Unilever has seemingly accepted the victory of its bitter rival Procter & Gamble in the battle for leadership of the $6 billion (€6.46bn; £4.11bn) US home laundry market.
For the time being content with its numero dos status, Unilever will instead accord precedence to profit. It is not expected, however, to cut back on advertising although trade promotions are likely to take a hit.
The Anglo-Dutch global giant will seek to maximize profits via the ancient ruse of shrinking its pack sizes. All, Surf and Wisk detergent packs will shrivel by 20% - but the instore price by only 10%. Retailers see this as a move to emphasize everyday low prices as opposed to short term price promotions.
But Unilever insists it is still “committed to growing both the top and bottom lines” on its US laundry brands. “We have given up some share but significantly stepped up profitability,” claims head of investor relation Howard Green. “In the rest of the world, where we lead the market, the emphasis has been on improving profitability as we continue to move share forward.”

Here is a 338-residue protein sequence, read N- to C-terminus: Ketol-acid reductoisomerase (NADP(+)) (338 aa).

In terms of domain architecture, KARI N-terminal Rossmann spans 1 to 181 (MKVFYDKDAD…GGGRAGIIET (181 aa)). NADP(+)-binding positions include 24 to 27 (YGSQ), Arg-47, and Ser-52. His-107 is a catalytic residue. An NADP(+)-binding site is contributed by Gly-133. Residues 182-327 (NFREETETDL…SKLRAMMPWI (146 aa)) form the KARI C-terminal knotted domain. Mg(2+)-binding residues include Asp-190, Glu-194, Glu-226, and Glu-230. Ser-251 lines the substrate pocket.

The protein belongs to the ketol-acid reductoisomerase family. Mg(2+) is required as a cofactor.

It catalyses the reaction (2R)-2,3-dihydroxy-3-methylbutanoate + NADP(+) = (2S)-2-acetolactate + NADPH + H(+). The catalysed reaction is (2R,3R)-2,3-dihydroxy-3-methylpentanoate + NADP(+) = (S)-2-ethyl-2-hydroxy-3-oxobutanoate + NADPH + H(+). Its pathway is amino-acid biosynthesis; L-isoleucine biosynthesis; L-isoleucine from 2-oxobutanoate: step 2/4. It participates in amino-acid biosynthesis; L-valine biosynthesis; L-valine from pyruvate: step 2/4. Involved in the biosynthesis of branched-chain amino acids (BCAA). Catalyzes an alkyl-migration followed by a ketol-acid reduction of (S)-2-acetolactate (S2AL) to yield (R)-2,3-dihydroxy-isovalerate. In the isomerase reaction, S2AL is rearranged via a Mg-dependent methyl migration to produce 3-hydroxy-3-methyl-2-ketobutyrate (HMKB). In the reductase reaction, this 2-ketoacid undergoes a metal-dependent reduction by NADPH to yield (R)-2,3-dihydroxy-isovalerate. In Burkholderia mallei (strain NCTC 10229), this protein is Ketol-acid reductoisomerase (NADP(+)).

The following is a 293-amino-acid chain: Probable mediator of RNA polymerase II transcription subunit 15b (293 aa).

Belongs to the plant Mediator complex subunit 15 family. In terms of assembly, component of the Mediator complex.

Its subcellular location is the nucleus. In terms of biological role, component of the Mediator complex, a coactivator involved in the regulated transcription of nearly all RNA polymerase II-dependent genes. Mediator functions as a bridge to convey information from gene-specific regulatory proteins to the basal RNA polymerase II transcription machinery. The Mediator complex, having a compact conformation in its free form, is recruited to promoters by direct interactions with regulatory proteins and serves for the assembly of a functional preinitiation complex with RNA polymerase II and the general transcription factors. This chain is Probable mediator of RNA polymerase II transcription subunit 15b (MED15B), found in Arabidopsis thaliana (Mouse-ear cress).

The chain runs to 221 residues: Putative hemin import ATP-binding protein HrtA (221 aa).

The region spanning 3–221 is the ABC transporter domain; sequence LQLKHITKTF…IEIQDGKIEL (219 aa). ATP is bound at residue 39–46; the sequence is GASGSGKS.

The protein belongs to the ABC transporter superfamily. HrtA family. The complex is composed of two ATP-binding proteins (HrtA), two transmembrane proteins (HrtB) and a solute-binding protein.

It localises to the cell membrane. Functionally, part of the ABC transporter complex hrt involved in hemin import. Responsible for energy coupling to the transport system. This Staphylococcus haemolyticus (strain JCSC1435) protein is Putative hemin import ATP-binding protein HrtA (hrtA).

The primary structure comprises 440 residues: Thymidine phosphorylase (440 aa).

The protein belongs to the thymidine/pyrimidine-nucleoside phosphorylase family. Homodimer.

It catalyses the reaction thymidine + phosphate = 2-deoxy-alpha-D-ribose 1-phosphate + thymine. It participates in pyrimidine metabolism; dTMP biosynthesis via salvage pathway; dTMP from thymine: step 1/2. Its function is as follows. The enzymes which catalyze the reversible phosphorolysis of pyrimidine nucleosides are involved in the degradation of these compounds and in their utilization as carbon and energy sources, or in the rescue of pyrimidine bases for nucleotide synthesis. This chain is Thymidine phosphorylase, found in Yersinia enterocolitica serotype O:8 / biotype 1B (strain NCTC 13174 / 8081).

The strategy has earned nods of approval from industry onlookers. Says Michael Hoye, president of Danbury, Connecticut consultancy Hoye & Partners: “I think it reflects a level of business maturity. I don't know that managing for share was ever terribly successful [for Unilever].”
Hoye’s comment is the understatement of the year, according to numbers (provided by Information Resources). In the 52 weeks ended April 21, P&G had seized 57% of the US market against Unilever’s 17%. Residual share was spread among Wal-Mart, Dollar and club stores.
Data sourced from: AdAge.com; additional content by WARC staff